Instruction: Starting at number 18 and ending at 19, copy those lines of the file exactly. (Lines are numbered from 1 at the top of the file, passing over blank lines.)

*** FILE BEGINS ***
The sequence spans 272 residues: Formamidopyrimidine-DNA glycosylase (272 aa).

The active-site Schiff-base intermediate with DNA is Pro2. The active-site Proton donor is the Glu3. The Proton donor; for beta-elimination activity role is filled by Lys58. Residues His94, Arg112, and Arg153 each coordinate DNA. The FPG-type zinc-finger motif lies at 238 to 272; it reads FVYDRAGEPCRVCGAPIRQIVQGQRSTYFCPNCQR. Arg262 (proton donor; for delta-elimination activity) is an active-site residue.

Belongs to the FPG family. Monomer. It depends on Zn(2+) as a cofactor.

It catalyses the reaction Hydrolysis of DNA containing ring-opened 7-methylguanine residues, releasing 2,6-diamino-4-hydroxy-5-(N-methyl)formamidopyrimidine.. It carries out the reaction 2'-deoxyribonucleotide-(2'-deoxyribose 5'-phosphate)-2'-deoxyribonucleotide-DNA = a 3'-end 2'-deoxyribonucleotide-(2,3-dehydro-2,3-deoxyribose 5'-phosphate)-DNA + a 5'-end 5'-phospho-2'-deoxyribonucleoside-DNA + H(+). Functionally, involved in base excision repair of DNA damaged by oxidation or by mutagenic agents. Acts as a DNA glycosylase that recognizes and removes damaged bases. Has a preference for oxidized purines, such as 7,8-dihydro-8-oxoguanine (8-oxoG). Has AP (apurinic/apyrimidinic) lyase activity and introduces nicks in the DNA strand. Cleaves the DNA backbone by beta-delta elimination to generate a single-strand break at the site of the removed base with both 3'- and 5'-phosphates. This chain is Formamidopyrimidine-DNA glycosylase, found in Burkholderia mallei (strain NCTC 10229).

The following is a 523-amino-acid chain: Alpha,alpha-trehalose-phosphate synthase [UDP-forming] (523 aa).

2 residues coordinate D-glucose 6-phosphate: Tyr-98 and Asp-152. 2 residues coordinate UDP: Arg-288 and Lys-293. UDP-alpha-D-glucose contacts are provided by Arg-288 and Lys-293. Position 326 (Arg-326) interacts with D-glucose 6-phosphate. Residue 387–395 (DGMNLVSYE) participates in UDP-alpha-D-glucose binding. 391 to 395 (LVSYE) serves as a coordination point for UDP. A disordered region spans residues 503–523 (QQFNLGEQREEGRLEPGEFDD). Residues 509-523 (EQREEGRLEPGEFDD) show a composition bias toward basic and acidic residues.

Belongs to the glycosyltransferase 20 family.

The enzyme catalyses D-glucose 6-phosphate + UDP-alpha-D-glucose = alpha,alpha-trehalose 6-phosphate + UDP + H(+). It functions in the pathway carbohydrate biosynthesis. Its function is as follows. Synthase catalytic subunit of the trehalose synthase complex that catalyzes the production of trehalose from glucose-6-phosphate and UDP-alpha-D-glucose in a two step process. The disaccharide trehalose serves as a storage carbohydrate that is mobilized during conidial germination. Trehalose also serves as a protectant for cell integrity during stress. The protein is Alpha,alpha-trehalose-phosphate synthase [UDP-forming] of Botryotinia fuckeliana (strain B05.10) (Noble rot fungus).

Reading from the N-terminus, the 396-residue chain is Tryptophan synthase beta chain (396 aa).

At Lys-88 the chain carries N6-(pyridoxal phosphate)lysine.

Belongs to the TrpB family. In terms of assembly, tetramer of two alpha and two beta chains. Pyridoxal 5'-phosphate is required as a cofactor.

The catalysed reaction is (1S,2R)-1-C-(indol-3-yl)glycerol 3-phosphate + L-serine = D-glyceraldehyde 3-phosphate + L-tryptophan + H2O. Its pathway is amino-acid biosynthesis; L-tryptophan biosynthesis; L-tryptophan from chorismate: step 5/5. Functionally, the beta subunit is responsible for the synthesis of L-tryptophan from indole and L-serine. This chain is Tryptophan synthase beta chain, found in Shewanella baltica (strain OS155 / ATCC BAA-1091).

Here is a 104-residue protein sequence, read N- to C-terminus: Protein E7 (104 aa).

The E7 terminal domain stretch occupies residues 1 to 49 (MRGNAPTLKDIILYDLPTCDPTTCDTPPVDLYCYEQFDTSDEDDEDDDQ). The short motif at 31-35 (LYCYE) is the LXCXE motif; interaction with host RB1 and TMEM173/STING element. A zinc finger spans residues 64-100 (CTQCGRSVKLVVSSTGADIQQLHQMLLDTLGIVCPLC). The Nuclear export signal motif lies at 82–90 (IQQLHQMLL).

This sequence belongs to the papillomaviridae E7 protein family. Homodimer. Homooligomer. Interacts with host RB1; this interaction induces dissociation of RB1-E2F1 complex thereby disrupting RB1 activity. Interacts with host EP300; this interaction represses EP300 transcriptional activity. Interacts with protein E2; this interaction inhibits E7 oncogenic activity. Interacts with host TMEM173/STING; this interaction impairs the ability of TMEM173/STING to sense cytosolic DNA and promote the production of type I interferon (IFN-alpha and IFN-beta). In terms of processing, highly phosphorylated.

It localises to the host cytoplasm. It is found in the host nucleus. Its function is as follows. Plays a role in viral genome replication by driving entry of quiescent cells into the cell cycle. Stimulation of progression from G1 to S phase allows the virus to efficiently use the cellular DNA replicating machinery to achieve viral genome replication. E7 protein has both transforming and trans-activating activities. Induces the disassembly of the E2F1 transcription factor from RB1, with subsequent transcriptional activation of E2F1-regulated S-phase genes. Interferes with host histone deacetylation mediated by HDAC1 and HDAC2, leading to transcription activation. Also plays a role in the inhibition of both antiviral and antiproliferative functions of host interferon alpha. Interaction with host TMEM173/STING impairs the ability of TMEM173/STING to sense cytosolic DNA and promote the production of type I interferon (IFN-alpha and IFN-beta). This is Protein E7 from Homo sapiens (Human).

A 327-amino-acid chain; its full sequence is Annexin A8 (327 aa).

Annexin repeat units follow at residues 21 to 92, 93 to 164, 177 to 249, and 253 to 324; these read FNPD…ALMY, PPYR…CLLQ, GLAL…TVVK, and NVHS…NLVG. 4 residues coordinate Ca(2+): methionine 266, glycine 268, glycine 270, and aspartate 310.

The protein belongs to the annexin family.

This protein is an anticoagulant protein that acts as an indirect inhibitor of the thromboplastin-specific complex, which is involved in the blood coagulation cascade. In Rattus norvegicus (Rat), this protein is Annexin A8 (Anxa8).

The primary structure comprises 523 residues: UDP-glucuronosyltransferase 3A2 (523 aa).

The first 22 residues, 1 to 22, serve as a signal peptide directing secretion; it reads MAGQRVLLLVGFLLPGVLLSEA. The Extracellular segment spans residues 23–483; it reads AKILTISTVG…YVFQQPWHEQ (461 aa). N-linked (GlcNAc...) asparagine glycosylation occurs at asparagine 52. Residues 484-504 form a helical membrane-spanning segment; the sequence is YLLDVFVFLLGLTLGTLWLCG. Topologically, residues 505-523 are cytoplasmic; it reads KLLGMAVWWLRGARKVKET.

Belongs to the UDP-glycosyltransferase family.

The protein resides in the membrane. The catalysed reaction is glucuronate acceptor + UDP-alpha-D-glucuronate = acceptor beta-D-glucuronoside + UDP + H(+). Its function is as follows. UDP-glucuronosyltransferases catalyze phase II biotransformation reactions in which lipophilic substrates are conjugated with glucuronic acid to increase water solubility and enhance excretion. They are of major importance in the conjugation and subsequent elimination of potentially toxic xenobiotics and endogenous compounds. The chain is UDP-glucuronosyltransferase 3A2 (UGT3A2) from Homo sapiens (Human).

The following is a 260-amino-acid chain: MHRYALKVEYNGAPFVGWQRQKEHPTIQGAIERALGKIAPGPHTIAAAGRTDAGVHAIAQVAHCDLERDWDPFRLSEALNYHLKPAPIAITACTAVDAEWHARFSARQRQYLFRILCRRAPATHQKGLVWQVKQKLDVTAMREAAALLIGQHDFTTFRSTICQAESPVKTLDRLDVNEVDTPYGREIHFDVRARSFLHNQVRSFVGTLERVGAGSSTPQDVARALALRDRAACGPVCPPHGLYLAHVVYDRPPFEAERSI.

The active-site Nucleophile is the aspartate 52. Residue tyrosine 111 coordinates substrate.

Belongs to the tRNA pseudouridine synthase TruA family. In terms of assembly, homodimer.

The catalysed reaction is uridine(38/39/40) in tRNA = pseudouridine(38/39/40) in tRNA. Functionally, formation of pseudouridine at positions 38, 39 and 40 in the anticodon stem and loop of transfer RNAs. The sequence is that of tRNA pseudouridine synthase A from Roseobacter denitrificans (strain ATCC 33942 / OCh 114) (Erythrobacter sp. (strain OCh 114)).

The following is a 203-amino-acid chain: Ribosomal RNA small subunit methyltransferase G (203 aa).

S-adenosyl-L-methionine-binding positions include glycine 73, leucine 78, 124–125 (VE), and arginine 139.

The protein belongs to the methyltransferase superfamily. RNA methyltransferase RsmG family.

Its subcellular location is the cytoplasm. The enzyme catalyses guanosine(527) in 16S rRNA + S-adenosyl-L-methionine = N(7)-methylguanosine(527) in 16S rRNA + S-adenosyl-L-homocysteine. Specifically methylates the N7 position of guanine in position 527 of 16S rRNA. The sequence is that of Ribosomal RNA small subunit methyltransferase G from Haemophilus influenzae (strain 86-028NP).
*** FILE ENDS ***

Annexin repeat units follow at residues 21 to 92, 93 to 164, 177 to 249, and 253 to 324; these read FNPD…ALMY, PPYR…CLLQ, GLAL…TVVK, and NVHS…NLVG. 4 residues coordinate Ca(2+): methionine 266, glycine 268, glycine 270, and aspartate 310.

The protein belongs to the annexin family.